To do the least damage, prune trees at the right time
We all have weak, gullible friends who are easily taken advantage of, people who we may somewhat unkindly refer to as saps. Sap in this sense is from "sapwood," the weak, soft wood between the heartwood and the inner bark of a tree. But the more familiar sap is the sugary, nutrient-filled juice of trees that is indeed their lifeblood.
Just as our circulatory system moves blood around our body, a tree’s system moves sap throughout its trunk and limbs.
When you cut into a tree, that life-giving sap oozes out.
The amount of sap in the tree varies based on the time of year. The sweet sap of sugar maples flows heavily in early spring, then tapers off later in the season.
Many trees tend to bleed sap when cut. Some trees have higher sap levels in early spring. If you drain the sap or lifeblood out of a tree, you may end up hurting it or even killing it. When we need to cut or prune trees, we should try to lose the least sap possible.
To do the least damage to trees, prune them at the right time for that variety of tree. Trees that bleed sap include Elms (Ulmus), Lindens (Tilia), Beeches (Fagus), Birches (Betula), Maples (Acer), Mulberries (Morus), Poplars (Populus) and Walnuts (Juglans). Prune these trees in midsummer for best results and least damage.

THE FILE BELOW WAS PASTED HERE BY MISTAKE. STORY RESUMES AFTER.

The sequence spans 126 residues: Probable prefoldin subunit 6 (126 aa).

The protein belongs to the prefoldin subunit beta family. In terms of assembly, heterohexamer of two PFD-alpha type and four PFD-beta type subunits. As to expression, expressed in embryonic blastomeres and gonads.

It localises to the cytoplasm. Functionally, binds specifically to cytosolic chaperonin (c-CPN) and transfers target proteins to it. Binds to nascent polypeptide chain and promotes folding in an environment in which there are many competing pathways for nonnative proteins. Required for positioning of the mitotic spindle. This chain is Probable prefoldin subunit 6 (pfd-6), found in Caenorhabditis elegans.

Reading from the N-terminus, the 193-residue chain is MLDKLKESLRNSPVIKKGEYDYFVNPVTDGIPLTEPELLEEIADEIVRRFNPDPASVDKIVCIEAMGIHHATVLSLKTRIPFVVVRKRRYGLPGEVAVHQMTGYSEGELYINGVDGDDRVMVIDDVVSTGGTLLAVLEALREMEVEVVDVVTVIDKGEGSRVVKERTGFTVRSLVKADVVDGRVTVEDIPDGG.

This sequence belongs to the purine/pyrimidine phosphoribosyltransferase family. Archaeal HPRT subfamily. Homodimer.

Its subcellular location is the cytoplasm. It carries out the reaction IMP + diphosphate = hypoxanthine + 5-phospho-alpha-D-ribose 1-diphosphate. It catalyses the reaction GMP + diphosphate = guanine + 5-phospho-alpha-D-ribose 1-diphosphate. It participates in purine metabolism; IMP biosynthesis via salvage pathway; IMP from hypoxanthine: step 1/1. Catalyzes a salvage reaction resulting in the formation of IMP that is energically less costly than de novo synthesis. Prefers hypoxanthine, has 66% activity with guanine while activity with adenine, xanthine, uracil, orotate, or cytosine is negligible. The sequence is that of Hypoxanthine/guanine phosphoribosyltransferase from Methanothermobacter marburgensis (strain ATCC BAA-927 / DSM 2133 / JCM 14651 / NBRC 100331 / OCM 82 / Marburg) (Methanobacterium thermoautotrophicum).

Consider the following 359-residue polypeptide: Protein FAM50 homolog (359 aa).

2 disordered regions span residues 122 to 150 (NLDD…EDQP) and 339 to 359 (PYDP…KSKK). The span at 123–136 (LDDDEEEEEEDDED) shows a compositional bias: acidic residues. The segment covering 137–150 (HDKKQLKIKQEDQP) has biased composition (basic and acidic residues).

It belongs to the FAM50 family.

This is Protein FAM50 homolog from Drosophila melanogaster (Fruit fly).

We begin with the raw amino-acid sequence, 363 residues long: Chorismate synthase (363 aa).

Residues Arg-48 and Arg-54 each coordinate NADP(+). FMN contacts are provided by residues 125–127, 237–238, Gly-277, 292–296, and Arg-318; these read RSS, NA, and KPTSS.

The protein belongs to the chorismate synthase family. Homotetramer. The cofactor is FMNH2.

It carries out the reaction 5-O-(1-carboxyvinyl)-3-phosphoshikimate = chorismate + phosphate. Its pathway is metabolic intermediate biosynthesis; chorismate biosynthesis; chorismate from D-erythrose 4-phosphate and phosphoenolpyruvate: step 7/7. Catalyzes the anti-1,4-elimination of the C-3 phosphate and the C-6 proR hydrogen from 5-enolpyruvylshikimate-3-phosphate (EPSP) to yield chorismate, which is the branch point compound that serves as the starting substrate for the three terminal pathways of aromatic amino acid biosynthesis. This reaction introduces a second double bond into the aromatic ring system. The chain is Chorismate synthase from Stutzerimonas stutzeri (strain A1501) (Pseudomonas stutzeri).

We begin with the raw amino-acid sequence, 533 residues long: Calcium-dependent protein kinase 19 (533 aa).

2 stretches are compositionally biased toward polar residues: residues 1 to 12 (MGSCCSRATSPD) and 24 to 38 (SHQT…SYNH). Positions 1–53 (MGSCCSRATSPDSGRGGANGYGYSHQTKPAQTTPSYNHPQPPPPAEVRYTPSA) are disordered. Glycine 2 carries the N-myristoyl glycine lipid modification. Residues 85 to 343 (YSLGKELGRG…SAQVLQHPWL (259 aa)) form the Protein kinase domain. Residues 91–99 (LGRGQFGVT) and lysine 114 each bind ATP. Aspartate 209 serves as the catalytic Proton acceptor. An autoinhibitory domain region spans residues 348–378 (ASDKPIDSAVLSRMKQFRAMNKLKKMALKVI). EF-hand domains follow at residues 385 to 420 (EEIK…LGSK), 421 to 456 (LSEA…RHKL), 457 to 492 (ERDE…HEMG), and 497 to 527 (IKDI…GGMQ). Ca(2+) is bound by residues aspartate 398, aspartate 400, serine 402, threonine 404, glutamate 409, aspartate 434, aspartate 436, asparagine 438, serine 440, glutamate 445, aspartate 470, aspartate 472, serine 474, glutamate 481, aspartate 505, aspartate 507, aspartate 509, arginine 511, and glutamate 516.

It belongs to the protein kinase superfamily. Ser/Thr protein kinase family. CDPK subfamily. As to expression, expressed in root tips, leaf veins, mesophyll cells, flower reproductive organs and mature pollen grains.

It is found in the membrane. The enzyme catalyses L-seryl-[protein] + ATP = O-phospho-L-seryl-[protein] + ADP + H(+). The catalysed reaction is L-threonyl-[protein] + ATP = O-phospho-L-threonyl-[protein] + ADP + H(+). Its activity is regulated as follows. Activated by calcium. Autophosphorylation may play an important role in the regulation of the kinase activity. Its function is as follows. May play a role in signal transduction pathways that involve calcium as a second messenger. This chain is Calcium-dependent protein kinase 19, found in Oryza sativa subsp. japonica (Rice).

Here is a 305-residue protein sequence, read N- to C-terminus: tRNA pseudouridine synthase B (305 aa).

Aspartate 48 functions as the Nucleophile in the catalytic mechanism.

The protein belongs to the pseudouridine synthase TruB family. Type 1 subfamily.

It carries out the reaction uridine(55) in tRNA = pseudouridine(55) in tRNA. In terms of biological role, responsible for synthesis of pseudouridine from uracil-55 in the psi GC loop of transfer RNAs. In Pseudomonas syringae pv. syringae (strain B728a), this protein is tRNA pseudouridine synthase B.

We prune trees for many reasons - to remove damaged, dead, or diseased branches; to thin out thick, shady limbs to let more air circulate and to let in sunlight; and often to increase flowering and fruit production.
Prune out any crisscross branches so they don't rub against each other. Eliminate weak crotches that can split apart when the tree grows older. You should always cut off suckers or water sprouts that grow up from the base of the tree. Sometimes trees will send up two or more main trunks or leaders, and you need to choose the stronger and cut off the weaker one, so the tree has only a single dominant main trunk.
Keep in mind that trees seal their cuts by growing a protective callus much like a scab to keep out disease. This is helped by leaving a little protruding bit of the branch attached to the tree so the cuts are not flush against the bark, or the cuts will not callus over.
To increase flowering, prune spring-blooming trees after flowers fade. Wait for winter or very early spring to prune shrubs and trees that bloom in mid- to late summer. Try to avoid ripping in the fall, because trees might not have time to grow a protective callus before winter.
If you cut or prune a tree and it bleeds sap, don't paint or in any way cover the wound. Painting over the cut can actually hurt the tree by preventing the formation of a protective callus. The only exception is some elm or oak trees that might bleed lots of sap, so they can be painted over to keep out Dutch elm disease and oak wilt.
Prune most trees and shrubs in midsummer and you will be fine. Wait until fall and you can kill the tree, which will make you, not the tree, a sap.